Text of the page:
Four weeks ago, I wrote my column in Philadelphia, at Starbucks and a Holiday Inn. Two weeks ago, I meant to write a column, but I was in Jacksonville, catching up with friends from grad school who I hadn't seen in a couple years. You see, I was on a fantastic road trip that started and ended in New York, with stops in Philadelphia, Baltimore, Washington, D.C., Chapel Hill, Asheville, Atlanta, Tallahassee, Jacksonville, and Savannah. I saw Delaware (finally) but no screen door factory, ate in a couple Waffle Houses (with no adverse reactions, happily), saw a burlesque show, met a delightful chap and cartoon book author named Lonnie Millsap, learned some new slang. I went on the trip with my friend David Ellis Dickerson, who is writing yet another memoir. I can't wait to read it!
Now I'm back in Illinois, and today, after trying to visit a Borders that is now closed, I dropped into a closing Blockbuster. In the spirit of my last column about owning our guilty pleasures, I was pleased to finally get my own copy of LEGALLY BLONDE on DVD. Sadly, the only copy left was too scratched for me to risk the $3.99. I did get STRANGER THAN FICTION and IN THE LOOP. I also may or may not have impulse bought some deeply discounted Raisinets that were conveniently placed near the cash registers.
You may say, "Well, duh, Du, of course there are Raisinets at the counter at Blockbuster!" And to most people I'm sure this is common knowledge, but I can count the number of times I've been to Blockbuster on my right hand. Once in Milwaukee, I had to rent HAROLD AND MAUDE to use in class because I had lent my copy out, and the only place that had it was a Blockbuster two towns over. Last year, I won the grand prize at my friend's Oscar Party (but before you go thinking that I am super awesome at predicting Oscar winners, there were only four competitors) which included a gift card to Blockbuster. It's not that I've ever had anything against Blockbuster, per se, although I'm sure that at some point something in their business practices offended me (most American corporations have); it's more that I always rented from the local mom-n-pop kinds of places. Partly, it's because I worked at one of those locally-owned video stores in the early 90s, and partly it's because I mistrust chain video stores because Hollywood Video in Richfield, MN insisted that I never returned a VHS tape that I so totally returned, and the argument persisted until the store finally closed. Good riddance!
I feel bad about Blockbuster closing in the same way that I feel sad about Borders closing: perfectly cromulent people are losing their jobs and losing their social circles. They may say that they'll all still meet at the Applebee's up the road from the store, but that will maybe last a month, two tops, and then the group is dissolved. Friendships are lost. Blockbuster itself has that Netflix-ish service so maybe they'll be okay. (I'm more sad about Borders because I actually like shopping there AND one of my bestest friends is losing his job after 13 years with the company). And besides, the soon-to-be-unemployed Blockbuster employee told me that he's never seen an episode of The Simpsons and then chastised us for not having a Blu-ray player. Really? I'm supposed to feel insulted by some douche who doesn't watch The Simpsons? Not bloody likely.
That's the last time I try to get some guy at Blockbuster to finish the phrase "She's like a Milk Dud, Lis . . . "
Speaking of The Simpsons, I wrote a piece for Splitsider this week about how it's not a kids' show. (An article about 22 years too late, but you might still enjoy it). Dr. Karma and I are also holding a Simpsons-related contest. See details here.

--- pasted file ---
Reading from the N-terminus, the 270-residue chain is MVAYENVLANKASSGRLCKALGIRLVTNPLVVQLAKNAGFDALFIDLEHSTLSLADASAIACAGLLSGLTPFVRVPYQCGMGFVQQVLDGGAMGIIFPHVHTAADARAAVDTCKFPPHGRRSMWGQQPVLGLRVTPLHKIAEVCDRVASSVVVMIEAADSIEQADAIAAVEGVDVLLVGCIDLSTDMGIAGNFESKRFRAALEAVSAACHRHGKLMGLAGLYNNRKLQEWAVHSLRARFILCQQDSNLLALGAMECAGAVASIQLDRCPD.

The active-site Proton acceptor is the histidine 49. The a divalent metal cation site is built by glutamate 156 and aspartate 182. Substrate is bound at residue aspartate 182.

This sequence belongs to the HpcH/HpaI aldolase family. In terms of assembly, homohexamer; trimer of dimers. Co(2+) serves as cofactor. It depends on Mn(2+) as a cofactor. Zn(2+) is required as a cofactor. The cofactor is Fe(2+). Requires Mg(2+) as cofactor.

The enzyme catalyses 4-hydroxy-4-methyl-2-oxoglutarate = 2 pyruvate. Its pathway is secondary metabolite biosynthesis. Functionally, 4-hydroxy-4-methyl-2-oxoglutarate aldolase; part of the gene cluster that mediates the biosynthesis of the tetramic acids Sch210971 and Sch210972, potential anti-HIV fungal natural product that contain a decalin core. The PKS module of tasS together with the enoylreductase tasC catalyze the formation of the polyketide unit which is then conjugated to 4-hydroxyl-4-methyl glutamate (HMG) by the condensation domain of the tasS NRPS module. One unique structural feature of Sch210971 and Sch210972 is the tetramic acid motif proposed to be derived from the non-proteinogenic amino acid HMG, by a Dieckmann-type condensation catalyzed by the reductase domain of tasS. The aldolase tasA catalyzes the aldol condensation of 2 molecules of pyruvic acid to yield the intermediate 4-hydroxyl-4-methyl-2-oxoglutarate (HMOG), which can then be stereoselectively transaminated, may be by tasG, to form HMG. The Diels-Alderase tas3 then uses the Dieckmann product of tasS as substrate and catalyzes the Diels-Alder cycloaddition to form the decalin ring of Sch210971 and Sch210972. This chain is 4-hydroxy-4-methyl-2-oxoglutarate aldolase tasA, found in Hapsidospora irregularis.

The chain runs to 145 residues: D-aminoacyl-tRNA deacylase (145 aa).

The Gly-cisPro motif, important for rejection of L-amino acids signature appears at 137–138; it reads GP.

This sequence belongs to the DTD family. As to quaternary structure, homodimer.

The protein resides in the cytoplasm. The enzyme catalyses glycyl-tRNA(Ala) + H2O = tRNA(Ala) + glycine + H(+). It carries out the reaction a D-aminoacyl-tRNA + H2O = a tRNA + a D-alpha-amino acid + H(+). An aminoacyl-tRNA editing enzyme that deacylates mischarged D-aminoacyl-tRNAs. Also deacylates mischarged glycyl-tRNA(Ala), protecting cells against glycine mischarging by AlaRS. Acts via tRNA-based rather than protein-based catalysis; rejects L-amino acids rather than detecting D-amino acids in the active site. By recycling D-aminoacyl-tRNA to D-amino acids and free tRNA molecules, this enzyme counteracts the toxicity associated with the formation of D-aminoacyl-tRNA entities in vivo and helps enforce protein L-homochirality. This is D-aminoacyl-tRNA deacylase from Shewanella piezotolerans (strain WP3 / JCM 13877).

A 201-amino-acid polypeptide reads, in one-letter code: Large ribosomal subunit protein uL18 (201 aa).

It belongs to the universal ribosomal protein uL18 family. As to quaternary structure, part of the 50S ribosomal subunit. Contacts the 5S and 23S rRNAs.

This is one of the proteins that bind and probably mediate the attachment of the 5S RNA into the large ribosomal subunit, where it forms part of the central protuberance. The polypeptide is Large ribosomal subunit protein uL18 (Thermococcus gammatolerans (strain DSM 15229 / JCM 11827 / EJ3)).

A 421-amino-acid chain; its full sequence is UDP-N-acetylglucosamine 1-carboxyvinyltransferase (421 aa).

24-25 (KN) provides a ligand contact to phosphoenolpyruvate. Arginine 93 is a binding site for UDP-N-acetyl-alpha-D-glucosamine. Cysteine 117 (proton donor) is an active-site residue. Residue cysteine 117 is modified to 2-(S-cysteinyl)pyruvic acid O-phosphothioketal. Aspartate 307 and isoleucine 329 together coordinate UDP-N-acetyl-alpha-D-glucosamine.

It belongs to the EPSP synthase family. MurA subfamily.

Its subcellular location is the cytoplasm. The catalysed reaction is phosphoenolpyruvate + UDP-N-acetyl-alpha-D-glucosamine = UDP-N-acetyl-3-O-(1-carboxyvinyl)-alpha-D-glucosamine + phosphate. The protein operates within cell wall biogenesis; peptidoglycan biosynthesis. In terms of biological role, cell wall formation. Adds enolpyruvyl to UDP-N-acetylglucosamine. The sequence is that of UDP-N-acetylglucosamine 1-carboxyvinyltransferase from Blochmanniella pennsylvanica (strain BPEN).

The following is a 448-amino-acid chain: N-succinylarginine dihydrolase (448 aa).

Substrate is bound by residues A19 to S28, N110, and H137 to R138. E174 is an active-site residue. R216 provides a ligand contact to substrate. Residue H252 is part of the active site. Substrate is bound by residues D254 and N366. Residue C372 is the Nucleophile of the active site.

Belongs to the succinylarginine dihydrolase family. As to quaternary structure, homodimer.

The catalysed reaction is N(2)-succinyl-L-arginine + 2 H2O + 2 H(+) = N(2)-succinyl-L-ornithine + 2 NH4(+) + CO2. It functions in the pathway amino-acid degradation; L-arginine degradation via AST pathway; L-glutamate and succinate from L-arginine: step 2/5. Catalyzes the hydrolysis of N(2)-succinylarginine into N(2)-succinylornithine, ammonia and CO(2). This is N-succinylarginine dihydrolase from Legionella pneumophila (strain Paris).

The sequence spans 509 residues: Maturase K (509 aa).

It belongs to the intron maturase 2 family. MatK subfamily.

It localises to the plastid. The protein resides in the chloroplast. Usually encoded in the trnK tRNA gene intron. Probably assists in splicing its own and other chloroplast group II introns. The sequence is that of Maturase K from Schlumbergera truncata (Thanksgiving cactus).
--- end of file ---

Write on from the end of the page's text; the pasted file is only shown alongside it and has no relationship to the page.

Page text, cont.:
MY PICKS FOR STUFF THAT CAME OUT ON MARCH 29
ALL GOOD THINGS: This romantic thriller dramatizes the real-life disappearance of Katie Marks. Kirsten Dunst is great in this. Rated R.
BLACK SWAN: Natalie Portman's riveting portrayal of Nina, a ballerina who needs to get in touch with her dark side in order to bring passion to the dance, is really hot. Rated R.
FAIR GAME: Naomi Watts stars as Valerie Plame in this adaptation of the true story of how a CIA agent's status was revealed in a mess of political trickery. Rated PG-13.
Mad Men Season 4: The most recent season of AMC's critically acclaimed drama series about a fictional advertising agency on Madison Avenue in the 1960s. Jon Hamm: Who knew Missouri was so sexy?
TANGLED: Mandy Moore supplies the voice of Rapunzel in this animated adaptation of the classic children's story. I haven't seen it yet, but it seems delightful. Rated PG.
Treme: The Complete First Season: This spirited drama depicts life in New Orleans as its inhabitants pick up the pieces just months after Hurricane Katrina. John Goodman and Melissa Leo are terrific.
Upstairs, Downstairs: The Complete Series - 40th Anniversary Collection: This British drama series depicted social change in early twentieth century London through the lens of a wealthy family (who lived upstairs) and their servants (downstairs).
STUFF THAT DROPS ON TUESDAY, APRIL 5
BABE [Blu-ray]: That'll do pig. That'll do.
I LOVE YOU PHILLIP MORRIS: I'd be lying if I'd said I've seen this. But I really wanted to, and now I soon will.
TAXI DRIVER [Blu-ray]: In case you've been in too good a mood lately.
THE PEOPLE vs. LARRY FLYNT [Blu-ray]: Great movie. I just try not to think about Edward Norton and Courtney Love having sex.
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Apr 3, 2011 1:19 AM
|Mom 'n Pop Video Store gets eaten by Big Box Video Store; Big Box Video Store gets eaten by online video service; online video service gets eaten by streaming video.|
Who's gonna eat streaming video?
Good column, Du.
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Semi-wholesome Midwestern girl and certified Geek Magnet offers her suggestions - often new, sometimes classic - for DVDs that are definitely queue-worthy.
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